Today, Veterans Memorial Bridge, perhaps better known as Chautauqua Lake Bridge, celebrates its pearl anniversary.
Many Chautauqua County residents under the age of 35 have never experienced absurd traffic jams in Bemus Point waiting for the ferry and onerous drives around the lake in the winter when the ferry was not in operation. Those who were alive in pre-bridge times can remember how unpleasant travel was before the bridge was in operation.
And though it is difficult to imagine what travel would be like today without the bridge, there was a significant amount of opposition to the bridge before it was built.
Area fire departments are pictured spraying water over the side of the Veterans Memorial Bridge when the bridge was dedicated on Oct. 30, 1982.
P-J?file photo by Richard Hallberg
In the spring of 1972, after twenty years of discussion on constructing a bridge, contracts were awarded to tear down 70 buildings and relocated 20 families on both sides of the lake to pave the way for the bridge construction.
Indignant at the prospect of being forcefully moved by eminent domain, residents of the county protested the construction of the bridge, citing it would cause more hardships than conveniences.
The construction of the bridge had split the community. On one side were local lawmakers, county officials and some county residents, who pushed for the construction as an economic boom to the area. On the other side were the plaintiffs in a court action against the bridge, including Royal Steubing, JCC biology professor, the Chautauqua County Environmental Defense Council, the Jamestown Audubon Society, Trout Unlimited, the Chautauqua Lake Power Boat Club and county residents who were facing eminent domain. This side mainly wanted to ensure that environmental concerns were not swept under the rug in the rush to build the bridge.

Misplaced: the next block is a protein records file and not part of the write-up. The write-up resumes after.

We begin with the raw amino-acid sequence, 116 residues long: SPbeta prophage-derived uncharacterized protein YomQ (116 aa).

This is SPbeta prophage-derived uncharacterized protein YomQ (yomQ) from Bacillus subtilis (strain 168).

The Chautauqua Lake Bridge is 4,359 feet long.
The Bridge has a clearance of 40 feet.
It cost almost $50.3 million to build.
More than 21.3 million pounds of structural steel was used along with 3.8 million pounds of reinforcing steel.
About 9,000 cubic yards of concrete was used for the bridge deck.
Thirty-Six Round Concrete Piles measuring 104 feet by 156 feet were used in the bridge's substructure.
Though a contract was awarded in 1973 to begin constructing the substructure of the bridge, construction was soon halted in April 1974. Construction would not begin again until Feb. 1978.
"However, the controversy was not over," said Charles Bowen, former Post-Journal reporter. "The U.S. Fish and Wildlife Service and Army Corps of Engineers battled over realigning 500 feet of Bemus Creek. The Fish and Wildlife Service said the environment impact statement did not adequately answer questions about the effect of the bridge project."
About 15 percent of the work was being delayed because of the feud, the DOT reported. That dispute remained unsettled until November 1978 when both sides agreed that further studies will be done during and after the construction.
On April 27, 1979, the first test pilings were replaced for work on the substructure. Finally, more than 10 years after its initial construction, the bridge was completed on Oct. 30, 1982.